Hospitality feels heat due to staff crisis

Munster restaurant and hotel owners say recruiting chefs and other hospitality staff now takes months, with many forced to recruit staff from abroad at the start of the tourist season.

The owner of O’Connor’s Seafood restaurant in Bantry, Co Cork, Shane Spillane, said before the Covid pandemic he would have received up to 100 applications for a position.

“Now you would be lucky to get five for one position,” he said.

Mr. Spillane recently hired two chefs from Poland and Latvia. He said his head chef left his company last October and only managed to replace him five weeks ago.

He said: “Chefs are especially hard to find.”

Mr Spillane said: “The cost of staff has also skyrocketed – with the shortage of staff they are now a commodity.”

He added, however, that the reception staff deserved to have a salary increase.

Director of operations at Durty Nellie’s in Bunratty, Co Clare, Maurice Walsh, said positions such as chefs, managers and supervisors are particularly difficult to recruit at present.

Mr Walsh said there was a lack of experience among people applying for positions, while there were also salary increases to contend with.

And he said there were also problems with work permits for staff recruited from outside the European Union, pointing out that it can take up to seven months for staff to arrive in Ireland to take up a post. after passing the interview stage.

Padraig Hennessy of Clancy's Bar and Restaurant in Youghal:
Padraig Hennessy of Clancy’s Bar and Restaurant in Youghal: “During the pandemic, a lot of people changed industries when the sector was closed, and they opted for a better lifestyle.” Photo: Howard Crowdy

In Youghal, Padraig Hennessy of Clancys Bar and Restaurant agreed that it is very difficult to find chefs.

He said: “During the pandemic, a lot of people changed industries when the industry was shut down, and they moved to a better lifestyle.”

Shannon area vice-chairman of the Irish Hotels Federation, Dermot Kelly, said there was a big problem in the area, particularly with recruitment of chefs. And he said hotels with spas have also been struggling to recruit health and beauty staff since reopening after Covid pandemic restrictions.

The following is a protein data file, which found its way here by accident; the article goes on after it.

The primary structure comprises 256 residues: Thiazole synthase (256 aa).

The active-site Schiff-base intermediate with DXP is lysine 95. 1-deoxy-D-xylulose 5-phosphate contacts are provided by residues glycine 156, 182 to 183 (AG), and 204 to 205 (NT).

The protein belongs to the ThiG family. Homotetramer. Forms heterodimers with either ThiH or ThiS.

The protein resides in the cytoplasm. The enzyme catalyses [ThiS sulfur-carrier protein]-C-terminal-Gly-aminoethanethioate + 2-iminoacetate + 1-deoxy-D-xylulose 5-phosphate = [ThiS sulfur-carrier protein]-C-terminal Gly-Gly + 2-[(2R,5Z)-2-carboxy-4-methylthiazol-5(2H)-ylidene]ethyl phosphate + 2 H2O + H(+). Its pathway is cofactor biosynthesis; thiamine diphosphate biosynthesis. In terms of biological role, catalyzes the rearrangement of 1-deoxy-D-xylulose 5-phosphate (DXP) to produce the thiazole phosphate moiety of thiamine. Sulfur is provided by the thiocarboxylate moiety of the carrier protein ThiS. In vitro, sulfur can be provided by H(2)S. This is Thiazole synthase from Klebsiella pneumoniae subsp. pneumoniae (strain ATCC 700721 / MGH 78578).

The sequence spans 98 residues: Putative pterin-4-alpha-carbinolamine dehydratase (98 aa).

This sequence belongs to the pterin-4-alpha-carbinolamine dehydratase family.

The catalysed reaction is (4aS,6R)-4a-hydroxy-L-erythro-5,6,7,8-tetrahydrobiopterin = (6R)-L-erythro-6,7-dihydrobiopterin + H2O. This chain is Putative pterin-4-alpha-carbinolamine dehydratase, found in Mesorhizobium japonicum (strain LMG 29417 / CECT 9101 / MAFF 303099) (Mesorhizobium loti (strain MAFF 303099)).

“Some hotels are having to limit the number of guests they can have due to a shortage of chefs,” he said.

In recent days, chef Paul Flynn has tweeted about the difficulties he has had in staffing his restaurant, The Tannery, in Dungarvan, Co Waterford.

He said: “In our 25 years of business, we have never experienced such a personnel crisis. Thank goodness for the TY students who kept us afloat this spring. Absolutely no wait staff available.

Earlier this year, a study by Fáilte Ireland estimated that there were up to 40,000 vacancies in the tourism sector due to restrictions linked to the Covid pandemic.

A study of the hospitality industry carried out by trade union Unite last June, titled ‘The Hidden Truths – The Reality of Working in the Hospitality and Tourism Sector in Ireland’, highlighted a number of concerns.

Study participants said “they were routinely denied basic rights and entitlements and routinely subjected to abusive behavior.”

The study noted: “The majority have suffered significant financial losses during the pandemic, and most see no prospect of staying in the hospitality business long term.”

Unite tourism and hospitality co-ordinator Julia Marciniak said workers in the sector are being hit by inflation and high accommodation costs in Ireland, particularly Dublin.

She said: “People are working full time and living in poverty.”

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